Government announces improvements to trades training programmes
20 August 2018
The Government is expanding the number of Trades Academy places to help more senior secondary school students into employment, and simplifying the way Māori and Pasifika Trades Training students access the resources they need, Education Minister Chris Hipkins said.
Mr Hipkins made the announcements at the ‘Got a Trade? Got it Made!’ awards ceremony at Parliament this afternoon.
“The Government is prioritising an extra 1,060 Trades Academy places from 2019. The funding is being transferred from the Dual Pathways Pilot which finishes at the end of this year,” Chris Hipkins said.
“Trades Academy is a successful programme and it makes sense to expand it.
“Shifting the funding to Trades Academies will make it easier for schools and tertiary education organisations to work together to support secondary school students who want to explore a career in the trades.
“We are also changing the way targeted funding is managed for Māori and Pasifika Trades Training to make it easier for learners in the programme to get the tools and other support they need.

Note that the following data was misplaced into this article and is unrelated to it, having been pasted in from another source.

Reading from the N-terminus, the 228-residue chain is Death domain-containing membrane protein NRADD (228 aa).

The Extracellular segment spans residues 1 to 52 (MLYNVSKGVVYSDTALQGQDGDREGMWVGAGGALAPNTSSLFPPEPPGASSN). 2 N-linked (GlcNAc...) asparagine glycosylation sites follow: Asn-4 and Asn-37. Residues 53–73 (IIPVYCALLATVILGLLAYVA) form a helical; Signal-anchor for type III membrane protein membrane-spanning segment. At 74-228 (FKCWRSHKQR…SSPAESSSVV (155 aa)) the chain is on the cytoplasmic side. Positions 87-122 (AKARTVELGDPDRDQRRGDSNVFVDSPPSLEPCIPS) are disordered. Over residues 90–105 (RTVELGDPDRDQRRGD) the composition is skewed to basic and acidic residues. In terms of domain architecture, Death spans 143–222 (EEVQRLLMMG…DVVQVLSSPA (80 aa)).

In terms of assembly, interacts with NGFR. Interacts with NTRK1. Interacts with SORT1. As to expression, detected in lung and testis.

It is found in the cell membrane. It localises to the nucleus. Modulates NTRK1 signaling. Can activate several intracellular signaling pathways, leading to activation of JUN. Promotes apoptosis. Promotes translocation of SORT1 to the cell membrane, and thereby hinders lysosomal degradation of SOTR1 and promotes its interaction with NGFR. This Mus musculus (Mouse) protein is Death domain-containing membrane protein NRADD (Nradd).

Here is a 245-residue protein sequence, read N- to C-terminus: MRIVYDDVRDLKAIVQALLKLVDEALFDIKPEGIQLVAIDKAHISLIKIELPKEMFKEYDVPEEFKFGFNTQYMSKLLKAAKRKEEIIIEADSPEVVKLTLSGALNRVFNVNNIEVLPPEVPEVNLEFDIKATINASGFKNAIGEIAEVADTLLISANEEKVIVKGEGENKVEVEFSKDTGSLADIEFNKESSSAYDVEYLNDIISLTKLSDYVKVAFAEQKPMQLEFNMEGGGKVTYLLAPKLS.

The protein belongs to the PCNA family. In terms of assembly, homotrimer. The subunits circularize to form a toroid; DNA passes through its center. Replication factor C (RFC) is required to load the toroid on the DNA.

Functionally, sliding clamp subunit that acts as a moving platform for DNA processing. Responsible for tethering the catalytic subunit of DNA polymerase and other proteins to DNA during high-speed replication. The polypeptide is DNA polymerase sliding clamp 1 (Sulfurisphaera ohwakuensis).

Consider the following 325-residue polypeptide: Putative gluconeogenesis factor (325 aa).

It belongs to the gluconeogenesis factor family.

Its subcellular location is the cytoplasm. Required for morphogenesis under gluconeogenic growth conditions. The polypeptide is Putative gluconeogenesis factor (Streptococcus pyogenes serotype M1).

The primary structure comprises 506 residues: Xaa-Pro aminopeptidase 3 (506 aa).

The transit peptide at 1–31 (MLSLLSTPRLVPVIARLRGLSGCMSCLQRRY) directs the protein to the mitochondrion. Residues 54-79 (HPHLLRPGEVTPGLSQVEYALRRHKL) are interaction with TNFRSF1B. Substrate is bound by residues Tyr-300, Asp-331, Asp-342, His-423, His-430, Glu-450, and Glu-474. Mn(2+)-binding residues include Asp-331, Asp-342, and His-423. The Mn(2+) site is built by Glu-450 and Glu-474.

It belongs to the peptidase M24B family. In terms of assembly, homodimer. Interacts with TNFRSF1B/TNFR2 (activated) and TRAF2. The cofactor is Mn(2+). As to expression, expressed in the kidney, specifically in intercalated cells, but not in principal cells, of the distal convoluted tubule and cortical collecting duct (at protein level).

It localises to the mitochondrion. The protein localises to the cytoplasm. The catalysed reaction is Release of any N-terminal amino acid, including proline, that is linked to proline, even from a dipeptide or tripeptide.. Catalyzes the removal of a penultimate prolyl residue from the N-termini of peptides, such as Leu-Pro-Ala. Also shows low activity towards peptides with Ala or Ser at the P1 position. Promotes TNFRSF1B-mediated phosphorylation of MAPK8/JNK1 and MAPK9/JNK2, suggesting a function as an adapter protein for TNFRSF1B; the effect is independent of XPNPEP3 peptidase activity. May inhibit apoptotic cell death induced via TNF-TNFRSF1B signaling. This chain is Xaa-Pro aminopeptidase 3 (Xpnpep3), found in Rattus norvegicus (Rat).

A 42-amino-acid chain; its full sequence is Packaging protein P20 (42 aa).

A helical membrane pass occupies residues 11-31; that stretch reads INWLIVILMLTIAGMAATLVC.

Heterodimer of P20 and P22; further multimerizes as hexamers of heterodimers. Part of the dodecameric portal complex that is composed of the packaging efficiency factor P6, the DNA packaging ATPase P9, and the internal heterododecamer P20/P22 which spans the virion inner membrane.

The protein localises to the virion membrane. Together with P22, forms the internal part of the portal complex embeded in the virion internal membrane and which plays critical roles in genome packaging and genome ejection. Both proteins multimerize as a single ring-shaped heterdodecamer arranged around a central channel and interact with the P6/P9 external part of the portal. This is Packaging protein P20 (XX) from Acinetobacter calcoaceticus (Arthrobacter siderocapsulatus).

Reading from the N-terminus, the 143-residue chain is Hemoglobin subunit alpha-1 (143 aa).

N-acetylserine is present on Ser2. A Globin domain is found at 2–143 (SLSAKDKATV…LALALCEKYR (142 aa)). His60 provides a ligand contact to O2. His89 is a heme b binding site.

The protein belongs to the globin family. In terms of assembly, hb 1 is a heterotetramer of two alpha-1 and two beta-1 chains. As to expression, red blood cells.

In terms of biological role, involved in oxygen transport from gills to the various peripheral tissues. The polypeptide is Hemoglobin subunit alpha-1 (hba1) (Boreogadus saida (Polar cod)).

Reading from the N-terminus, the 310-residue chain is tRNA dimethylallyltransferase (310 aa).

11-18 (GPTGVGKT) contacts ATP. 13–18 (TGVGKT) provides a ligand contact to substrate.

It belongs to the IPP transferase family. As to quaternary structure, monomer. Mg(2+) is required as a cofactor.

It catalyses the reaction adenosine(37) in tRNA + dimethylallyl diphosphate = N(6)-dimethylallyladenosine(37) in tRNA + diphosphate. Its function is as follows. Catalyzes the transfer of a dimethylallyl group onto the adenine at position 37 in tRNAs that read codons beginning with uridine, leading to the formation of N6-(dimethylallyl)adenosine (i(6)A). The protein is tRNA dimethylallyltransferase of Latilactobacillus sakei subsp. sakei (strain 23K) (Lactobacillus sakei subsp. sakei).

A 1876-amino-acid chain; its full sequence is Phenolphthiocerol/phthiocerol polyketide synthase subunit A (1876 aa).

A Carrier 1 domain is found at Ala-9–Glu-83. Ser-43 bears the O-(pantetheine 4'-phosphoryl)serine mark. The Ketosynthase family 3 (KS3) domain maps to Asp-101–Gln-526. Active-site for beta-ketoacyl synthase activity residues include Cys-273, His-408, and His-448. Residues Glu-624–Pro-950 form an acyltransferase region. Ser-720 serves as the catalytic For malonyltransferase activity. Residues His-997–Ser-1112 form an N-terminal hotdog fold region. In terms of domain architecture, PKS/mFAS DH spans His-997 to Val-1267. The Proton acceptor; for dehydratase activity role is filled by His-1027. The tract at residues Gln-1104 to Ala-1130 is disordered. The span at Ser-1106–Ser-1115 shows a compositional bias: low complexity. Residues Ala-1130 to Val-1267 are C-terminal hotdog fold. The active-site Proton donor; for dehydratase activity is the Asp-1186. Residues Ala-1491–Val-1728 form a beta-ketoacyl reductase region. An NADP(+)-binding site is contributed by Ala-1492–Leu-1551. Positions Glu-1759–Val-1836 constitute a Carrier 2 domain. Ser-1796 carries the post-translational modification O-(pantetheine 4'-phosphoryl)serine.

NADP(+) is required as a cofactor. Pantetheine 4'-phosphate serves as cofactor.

Māori and Pasifika Trades Training provides fees-free pre-trades programmes and wraparound support for Māori and Pacific learners aged 16 to 40. Consortia of tertiary education organisations, employers, and Māori and Pacific communities coordinate the programmes in each region.
“Previously trainees had to apply for tools grants if they wanted money to get essentials like work boots, goggles and any other tools they need for training. The funding will now go to the consortia so tools, resources and other essential costs like transport is purchased on behalf of the trainees.
“This is a small but significant change that will allow learners to get the support they need to enter and succeed in trades. The new approach will benefit many more people than the previous tools grant.
“These changes support the Government’s broader plan of supporting young people into training and apprenticeships and dealing with skills shortages,” Chris Hipkins said.